Both. I don’t believe the rank and file are all free of blame, at least the adults. But on the other hand they’re not adults, in a sense. But that’s a long discussion.Surely elders bear a lot of responsibility. They may live in a fantasy, but that's no excuse for playing inquisitor and devastating real lives of real people.

    How do you respond to witnesses when they call at your door?

    I haven’t had the pleasure. Maybe they’re not much into door-to-door these days. An elder only once sent me an envelope with a memorial invitation and a short note containing his phone number; he probably got my address from my home congregation; since he was discreet, I didn’t react, I just ignored it.

    Storm the barricades or tend to the wounded? (do you favor activism or support)

    I think support. Storming the barricades is not really something I would condone to. Attacks would just give them “proof” that they have the Truth and that apostates are Satan’s agents.

    What do you think is the most effective approach to reaching people still in?

    I have tried plain talking, but rational discussion usually doesn’t change them. I think the best approach is just to live a happy and successful life, and let them chew on that.

    Do you think the WTS can or should be destroyed, will continue on as-is or grow / change?

    I’d like to see it dismantled, to be honest. I felt a guilty pleasure when the Russian branch was banned. Some think WTS will not fall in the near future because it’s a religion and religions last long even though they are false; but WTS is not a usual religion; it’s a totalitarian sect. And totalitarian systems fall suddenly (see communist states). Especially when they decide to bring liberties in order to become mainstream and humane, that’s when they collapse. A totalitarian system survives only by force. So, I think if they try to change into mainstream they will collapse, so they will probably continue being even more controlling and centralized. But they will not grow anymore; I think that last is settled. It’s too difficult for them to grow anymore besides the born-ins. It’s not only the Internet. Their potential recruiting pool is very small to begin with: non-Muslim Africa, Central and South America, and non-Muslim migrants. And even this pool is shrinking, as poverty is diminishing worldwide and education and standard of living is rising. WTS recruitment relies on misery. So, stagnation is the best they can wish for.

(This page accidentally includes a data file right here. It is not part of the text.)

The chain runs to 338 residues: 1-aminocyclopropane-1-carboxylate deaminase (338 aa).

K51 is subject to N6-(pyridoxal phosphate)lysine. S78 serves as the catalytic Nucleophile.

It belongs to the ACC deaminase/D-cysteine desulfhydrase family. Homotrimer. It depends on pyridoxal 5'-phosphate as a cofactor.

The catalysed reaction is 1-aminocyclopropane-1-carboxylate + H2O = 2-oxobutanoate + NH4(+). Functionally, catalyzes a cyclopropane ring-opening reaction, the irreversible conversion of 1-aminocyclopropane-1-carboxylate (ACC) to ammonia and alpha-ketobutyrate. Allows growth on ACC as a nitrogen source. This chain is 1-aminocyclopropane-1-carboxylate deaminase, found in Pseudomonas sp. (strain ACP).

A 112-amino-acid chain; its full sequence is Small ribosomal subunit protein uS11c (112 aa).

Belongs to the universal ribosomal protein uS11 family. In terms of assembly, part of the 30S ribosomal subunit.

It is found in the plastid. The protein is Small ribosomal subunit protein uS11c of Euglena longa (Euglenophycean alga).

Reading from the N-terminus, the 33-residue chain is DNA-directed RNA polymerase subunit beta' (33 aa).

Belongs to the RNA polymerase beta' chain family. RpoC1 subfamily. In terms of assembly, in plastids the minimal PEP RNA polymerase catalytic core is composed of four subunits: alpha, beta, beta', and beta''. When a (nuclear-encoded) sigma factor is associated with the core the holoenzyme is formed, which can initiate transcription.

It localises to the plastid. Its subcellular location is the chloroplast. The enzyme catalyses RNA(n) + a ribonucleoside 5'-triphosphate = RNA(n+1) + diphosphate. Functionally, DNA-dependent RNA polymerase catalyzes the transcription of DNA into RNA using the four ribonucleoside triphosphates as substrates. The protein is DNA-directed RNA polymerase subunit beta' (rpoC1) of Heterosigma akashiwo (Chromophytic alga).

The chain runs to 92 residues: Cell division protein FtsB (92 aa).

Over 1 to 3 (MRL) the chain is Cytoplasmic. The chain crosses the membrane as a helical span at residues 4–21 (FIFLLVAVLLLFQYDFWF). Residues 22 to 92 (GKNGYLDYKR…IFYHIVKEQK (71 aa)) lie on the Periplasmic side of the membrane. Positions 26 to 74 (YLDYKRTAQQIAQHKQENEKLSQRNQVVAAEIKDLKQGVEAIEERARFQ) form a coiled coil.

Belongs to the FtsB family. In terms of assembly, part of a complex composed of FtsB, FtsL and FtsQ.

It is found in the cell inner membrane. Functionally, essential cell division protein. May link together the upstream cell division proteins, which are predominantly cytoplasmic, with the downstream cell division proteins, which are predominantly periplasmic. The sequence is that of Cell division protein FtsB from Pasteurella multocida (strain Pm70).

How has your life been impacted by your JW past?

    Yes, naturally. What we have been has shaped us. I’ve tried really hard to adjust and navigate in the real world, but I think I've made it.

    Are there things in your life you blame the WTS for?